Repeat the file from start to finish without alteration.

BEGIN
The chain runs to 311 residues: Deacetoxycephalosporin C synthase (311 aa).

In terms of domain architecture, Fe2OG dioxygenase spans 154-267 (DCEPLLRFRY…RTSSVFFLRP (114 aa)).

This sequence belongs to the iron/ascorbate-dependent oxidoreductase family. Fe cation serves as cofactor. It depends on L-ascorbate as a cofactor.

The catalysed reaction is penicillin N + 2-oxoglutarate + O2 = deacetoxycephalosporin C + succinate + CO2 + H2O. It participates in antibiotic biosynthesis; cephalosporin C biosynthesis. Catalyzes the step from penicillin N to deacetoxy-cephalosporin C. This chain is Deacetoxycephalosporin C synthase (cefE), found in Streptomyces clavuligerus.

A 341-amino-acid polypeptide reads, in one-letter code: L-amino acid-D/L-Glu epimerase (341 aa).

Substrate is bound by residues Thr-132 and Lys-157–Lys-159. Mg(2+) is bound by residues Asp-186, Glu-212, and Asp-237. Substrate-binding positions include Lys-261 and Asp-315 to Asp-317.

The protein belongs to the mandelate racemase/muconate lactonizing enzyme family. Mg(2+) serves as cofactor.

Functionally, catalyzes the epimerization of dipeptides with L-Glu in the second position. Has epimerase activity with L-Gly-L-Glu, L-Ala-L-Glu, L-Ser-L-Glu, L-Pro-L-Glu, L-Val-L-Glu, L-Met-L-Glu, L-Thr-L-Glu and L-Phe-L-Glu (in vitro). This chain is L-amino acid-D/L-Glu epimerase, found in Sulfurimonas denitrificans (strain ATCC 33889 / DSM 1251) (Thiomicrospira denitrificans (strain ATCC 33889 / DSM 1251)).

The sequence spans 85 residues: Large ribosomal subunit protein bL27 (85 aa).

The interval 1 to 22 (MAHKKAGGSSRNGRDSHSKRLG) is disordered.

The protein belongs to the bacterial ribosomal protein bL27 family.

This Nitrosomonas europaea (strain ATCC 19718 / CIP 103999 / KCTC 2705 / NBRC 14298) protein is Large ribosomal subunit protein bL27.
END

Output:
The chain runs to 311 residues: Deacetoxycephalosporin C synthase (311 aa).

In terms of domain architecture, Fe2OG dioxygenase spans 154-267 (DCEPLLRFRY…RTSSVFFLRP (114 aa)).

This sequence belongs to the iron/ascorbate-dependent oxidoreductase family. Fe cation serves as cofactor. It depends on L-ascorbate as a cofactor.

The catalysed reaction is penicillin N + 2-oxoglutarate + O2 = deacetoxycephalosporin C + succinate + CO2 + H2O. It participates in antibiotic biosynthesis; cephalosporin C biosynthesis. Catalyzes the step from penicillin N to deacetoxy-cephalosporin C. This chain is Deacetoxycephalosporin C synthase (cefE), found in Streptomyces clavuligerus.

A 341-amino-acid polypeptide reads, in one-letter code: L-amino acid-D/L-Glu epimerase (341 aa).

Substrate is bound by residues Thr-132 and Lys-157–Lys-159. Mg(2+) is bound by residues Asp-186, Glu-212, and Asp-237. Substrate-binding positions include Lys-261 and Asp-315 to Asp-317.

The protein belongs to the mandelate racemase/muconate lactonizing enzyme family. Mg(2+) serves as cofactor.

Functionally, catalyzes the epimerization of dipeptides with L-Glu in the second position. Has epimerase activity with L-Gly-L-Glu, L-Ala-L-Glu, L-Ser-L-Glu, L-Pro-L-Glu, L-Val-L-Glu, L-Met-L-Glu, L-Thr-L-Glu and L-Phe-L-Glu (in vitro). This chain is L-amino acid-D/L-Glu epimerase, found in Sulfurimonas denitrificans (strain ATCC 33889 / DSM 1251) (Thiomicrospira denitrificans (strain ATCC 33889 / DSM 1251)).

The sequence spans 85 residues: Large ribosomal subunit protein bL27 (85 aa).

The interval 1 to 22 (MAHKKAGGSSRNGRDSHSKRLG) is disordered.

The protein belongs to the bacterial ribosomal protein bL27 family.

This Nitrosomonas europaea (strain ATCC 19718 / CIP 103999 / KCTC 2705 / NBRC 14298) protein is Large ribosomal subunit protein bL27.